By Bob Nalbandian

IRON MAIDEN continued

The second disc of this CD contains an interesting mix of six live tracks, once again from the Reading Festival, this time spearheaded by DiAnno in '80. The last eight tracks are interestingly enough from "Seventh Tour Of A Seventh Tour." originally broadcasted live on British radio when Maiden headlined the famous "Monsters Of Rock Festival" at Castle Donington in '88. This is definitely one of the bands finest moments before an estimated 100,000 people, and the crowd singing along in "Moonchild" will give any Maiden fan goose bumps.

The third double CD in the Archive contains the best of the single B-sides, and also the first track Steve Harris ever wrote completely by himself - "Burning Ambition," off the "Running Free" single from 1980. This compilation is also a rare and a good opportunity to hear Maiden play covers by some classic rock bands such as Marshall Fury, Stray, Golden Earring, Zeppelin and Free to mention a few. With the box-set you will also get a Maiden Scroll with a family-tree explaining how Maiden was formed and from where present and former band members ended up in the band. The scroll is neatly rolled up and kept together with an "Eddie Ring". An "Eddie shot-glass" is also included - a very cool one, I must say!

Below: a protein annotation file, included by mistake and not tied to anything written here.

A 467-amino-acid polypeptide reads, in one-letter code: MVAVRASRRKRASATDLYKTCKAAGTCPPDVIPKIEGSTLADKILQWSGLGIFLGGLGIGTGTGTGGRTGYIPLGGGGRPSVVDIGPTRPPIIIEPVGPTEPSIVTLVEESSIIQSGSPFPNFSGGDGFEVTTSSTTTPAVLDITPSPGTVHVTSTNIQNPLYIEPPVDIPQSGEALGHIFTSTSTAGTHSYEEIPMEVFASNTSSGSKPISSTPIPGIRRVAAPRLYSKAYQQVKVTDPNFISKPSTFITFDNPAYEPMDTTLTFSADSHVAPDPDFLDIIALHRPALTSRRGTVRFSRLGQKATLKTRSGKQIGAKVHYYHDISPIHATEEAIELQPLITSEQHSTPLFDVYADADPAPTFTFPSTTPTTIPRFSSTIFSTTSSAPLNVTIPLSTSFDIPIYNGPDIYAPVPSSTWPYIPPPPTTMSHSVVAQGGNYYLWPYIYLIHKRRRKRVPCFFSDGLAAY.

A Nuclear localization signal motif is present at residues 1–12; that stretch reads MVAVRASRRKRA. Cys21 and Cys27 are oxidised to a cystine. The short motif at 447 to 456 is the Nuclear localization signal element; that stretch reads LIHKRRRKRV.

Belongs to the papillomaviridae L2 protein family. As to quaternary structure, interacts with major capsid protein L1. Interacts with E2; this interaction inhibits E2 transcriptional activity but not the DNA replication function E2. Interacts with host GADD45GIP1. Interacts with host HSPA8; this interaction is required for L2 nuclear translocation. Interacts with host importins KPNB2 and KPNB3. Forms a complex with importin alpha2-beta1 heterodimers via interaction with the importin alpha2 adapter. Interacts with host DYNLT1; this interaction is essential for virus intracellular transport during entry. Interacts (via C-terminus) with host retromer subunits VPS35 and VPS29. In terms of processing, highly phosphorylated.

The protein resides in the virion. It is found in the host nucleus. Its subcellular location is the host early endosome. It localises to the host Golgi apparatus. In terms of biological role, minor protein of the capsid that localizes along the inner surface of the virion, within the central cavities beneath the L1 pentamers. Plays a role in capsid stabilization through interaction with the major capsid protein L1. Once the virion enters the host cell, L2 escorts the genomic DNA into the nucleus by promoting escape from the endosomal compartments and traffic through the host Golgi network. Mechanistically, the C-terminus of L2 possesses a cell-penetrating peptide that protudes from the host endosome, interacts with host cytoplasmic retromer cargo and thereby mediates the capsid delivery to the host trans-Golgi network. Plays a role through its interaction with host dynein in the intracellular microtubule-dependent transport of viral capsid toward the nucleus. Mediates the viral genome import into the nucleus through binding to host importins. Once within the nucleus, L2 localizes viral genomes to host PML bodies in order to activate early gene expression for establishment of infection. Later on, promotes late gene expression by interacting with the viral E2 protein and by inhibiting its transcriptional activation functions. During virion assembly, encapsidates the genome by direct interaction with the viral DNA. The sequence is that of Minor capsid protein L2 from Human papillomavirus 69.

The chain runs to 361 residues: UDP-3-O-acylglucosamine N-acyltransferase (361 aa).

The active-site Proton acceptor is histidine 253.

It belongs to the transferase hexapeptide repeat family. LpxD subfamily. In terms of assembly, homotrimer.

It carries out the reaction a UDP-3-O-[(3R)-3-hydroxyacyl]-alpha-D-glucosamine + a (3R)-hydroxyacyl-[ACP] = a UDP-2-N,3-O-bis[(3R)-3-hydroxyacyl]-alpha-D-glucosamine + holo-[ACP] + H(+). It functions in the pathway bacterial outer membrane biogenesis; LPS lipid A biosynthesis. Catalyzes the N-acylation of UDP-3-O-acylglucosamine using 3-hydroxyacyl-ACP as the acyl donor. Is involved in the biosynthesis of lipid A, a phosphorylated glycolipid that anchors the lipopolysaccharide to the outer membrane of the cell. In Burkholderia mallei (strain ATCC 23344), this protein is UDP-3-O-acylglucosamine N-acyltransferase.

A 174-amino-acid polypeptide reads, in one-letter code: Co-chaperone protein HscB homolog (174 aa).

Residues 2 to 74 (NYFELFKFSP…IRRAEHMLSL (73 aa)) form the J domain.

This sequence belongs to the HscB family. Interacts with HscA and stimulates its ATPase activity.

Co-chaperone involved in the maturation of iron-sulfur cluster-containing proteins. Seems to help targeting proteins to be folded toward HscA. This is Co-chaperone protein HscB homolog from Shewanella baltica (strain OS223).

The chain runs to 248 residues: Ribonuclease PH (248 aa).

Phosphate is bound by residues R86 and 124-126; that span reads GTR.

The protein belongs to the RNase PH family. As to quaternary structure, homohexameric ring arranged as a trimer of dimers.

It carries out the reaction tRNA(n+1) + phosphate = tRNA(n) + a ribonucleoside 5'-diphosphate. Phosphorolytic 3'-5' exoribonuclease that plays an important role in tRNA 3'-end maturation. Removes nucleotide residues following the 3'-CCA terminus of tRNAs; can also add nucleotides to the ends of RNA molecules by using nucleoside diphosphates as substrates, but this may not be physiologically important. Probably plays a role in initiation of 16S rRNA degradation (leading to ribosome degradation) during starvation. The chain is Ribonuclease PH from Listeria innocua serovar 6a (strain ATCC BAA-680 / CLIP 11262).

The new greatest hits collection, "Edward The Great," is not included in the box set, which I thank Steve Harris for - who needs it anyway? Any greatest hits collection by Maiden that doesn't include "Hallowed Be Thy Name," "Phantom Of The Opera" or "Iron Maiden" is not a greatest hits collection, as far as I am concerned. Some might come to Harris' defense by pointing out the fact that the tracklisting includes many of the radio hits, which in a sense is true. However, if you open up the booklet that comes with the collection, Harris states that it was "hard to pick" the songs since they are supposed to "symbolize the past 25 years of our professional career." I would have understood the "greatest hits" part if it would have been radio hits solely, but since Harris himself points out the fact that the tracks are supposed to symbolize what Maiden is all about, I think he had done a poor job when he compiled the collection. Besides that, we have the "Best Of The Beast"-collection from '96, which contains 34 tracks, as opposed to the new collection that only has 16. Previously issued are also the two bonus discs that came with the "Ed Hunter" PC-game in '99, with 21 tracks, so with the risk of repeating myself - who needs "Edward The Great"? Fredrik Hjelm

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